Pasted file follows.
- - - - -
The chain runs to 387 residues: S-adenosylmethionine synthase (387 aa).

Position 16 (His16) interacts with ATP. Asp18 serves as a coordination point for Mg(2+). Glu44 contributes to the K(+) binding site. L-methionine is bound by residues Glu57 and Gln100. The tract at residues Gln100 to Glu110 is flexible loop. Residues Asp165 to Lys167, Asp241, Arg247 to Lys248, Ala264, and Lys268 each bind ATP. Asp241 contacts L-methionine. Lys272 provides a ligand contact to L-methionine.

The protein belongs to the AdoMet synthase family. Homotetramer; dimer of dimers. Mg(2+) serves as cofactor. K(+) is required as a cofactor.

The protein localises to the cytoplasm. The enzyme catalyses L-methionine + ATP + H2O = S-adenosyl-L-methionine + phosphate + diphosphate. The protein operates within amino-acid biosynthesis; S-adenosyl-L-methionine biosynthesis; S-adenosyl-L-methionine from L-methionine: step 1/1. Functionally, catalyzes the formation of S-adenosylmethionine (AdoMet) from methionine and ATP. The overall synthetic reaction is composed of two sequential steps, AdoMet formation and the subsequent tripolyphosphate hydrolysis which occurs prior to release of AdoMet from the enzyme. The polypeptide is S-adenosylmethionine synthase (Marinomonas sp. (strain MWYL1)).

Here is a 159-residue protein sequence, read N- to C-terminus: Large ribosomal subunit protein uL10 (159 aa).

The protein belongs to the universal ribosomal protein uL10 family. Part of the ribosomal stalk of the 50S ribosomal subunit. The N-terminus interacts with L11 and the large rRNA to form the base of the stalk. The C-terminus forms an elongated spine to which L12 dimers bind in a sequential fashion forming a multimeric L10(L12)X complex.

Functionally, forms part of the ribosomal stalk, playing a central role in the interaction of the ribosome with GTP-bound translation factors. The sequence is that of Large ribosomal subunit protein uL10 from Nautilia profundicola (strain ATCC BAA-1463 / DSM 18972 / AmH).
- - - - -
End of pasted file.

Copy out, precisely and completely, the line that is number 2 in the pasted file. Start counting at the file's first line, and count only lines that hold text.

Position 16 (His16) interacts with ATP. Asp18 serves as a coordination point for Mg(2+). Glu44 contributes to the K(+) binding site. L-methionine is bound by residues Glu57 and Gln100. The tract at residues Gln100 to Glu110 is flexible loop. Residues Asp165 to Lys167, Asp241, Arg247 to Lys248, Ala264, and Lys268 each bind ATP. Asp241 contacts L-methionine. Lys272 provides a ligand contact to L-methionine.